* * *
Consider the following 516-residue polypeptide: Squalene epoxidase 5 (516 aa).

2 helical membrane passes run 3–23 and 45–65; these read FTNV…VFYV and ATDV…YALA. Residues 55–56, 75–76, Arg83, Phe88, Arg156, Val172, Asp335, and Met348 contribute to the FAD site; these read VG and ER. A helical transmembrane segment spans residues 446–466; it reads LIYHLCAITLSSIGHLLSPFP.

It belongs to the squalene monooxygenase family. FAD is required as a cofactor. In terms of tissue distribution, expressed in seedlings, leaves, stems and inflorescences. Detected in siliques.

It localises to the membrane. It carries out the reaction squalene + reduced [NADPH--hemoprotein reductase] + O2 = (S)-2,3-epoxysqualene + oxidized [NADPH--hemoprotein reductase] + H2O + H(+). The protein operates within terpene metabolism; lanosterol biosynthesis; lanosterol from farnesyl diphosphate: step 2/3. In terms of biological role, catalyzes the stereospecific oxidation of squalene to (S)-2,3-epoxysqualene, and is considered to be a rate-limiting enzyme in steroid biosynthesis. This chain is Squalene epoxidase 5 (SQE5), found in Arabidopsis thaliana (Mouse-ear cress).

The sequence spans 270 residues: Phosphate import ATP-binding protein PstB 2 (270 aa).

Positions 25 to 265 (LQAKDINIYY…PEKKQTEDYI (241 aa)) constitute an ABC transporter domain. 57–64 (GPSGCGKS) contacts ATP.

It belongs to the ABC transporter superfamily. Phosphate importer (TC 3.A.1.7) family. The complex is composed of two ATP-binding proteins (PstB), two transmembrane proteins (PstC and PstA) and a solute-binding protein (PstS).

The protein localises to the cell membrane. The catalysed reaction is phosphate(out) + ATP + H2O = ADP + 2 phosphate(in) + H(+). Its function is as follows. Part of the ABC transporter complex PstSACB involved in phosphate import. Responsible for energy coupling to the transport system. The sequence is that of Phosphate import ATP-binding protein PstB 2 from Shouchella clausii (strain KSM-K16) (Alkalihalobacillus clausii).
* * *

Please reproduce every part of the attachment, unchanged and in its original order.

Consider the following 516-residue polypeptide: Squalene epoxidase 5 (516 aa).

2 helical membrane passes run 3–23 and 45–65; these read FTNV…VFYV and ATDV…YALA. Residues 55–56, 75–76, Arg83, Phe88, Arg156, Val172, Asp335, and Met348 contribute to the FAD site; these read VG and ER. A helical transmembrane segment spans residues 446–466; it reads LIYHLCAITLSSIGHLLSPFP.

It belongs to the squalene monooxygenase family. FAD is required as a cofactor. In terms of tissue distribution, expressed in seedlings, leaves, stems and inflorescences. Detected in siliques.

It localises to the membrane. It carries out the reaction squalene + reduced [NADPH--hemoprotein reductase] + O2 = (S)-2,3-epoxysqualene + oxidized [NADPH--hemoprotein reductase] + H2O + H(+). The protein operates within terpene metabolism; lanosterol biosynthesis; lanosterol from farnesyl diphosphate: step 2/3. In terms of biological role, catalyzes the stereospecific oxidation of squalene to (S)-2,3-epoxysqualene, and is considered to be a rate-limiting enzyme in steroid biosynthesis. This chain is Squalene epoxidase 5 (SQE5), found in Arabidopsis thaliana (Mouse-ear cress).

The sequence spans 270 residues: Phosphate import ATP-binding protein PstB 2 (270 aa).

Positions 25 to 265 (LQAKDINIYY…PEKKQTEDYI (241 aa)) constitute an ABC transporter domain. 57–64 (GPSGCGKS) contacts ATP.

It belongs to the ABC transporter superfamily. Phosphate importer (TC 3.A.1.7) family. The complex is composed of two ATP-binding proteins (PstB), two transmembrane proteins (PstC and PstA) and a solute-binding protein (PstS).

The protein localises to the cell membrane. The catalysed reaction is phosphate(out) + ATP + H2O = ADP + 2 phosphate(in) + H(+). Its function is as follows. Part of the ABC transporter complex PstSACB involved in phosphate import. Responsible for energy coupling to the transport system. The sequence is that of Phosphate import ATP-binding protein PstB 2 from Shouchella clausii (strain KSM-K16) (Alkalihalobacillus clausii).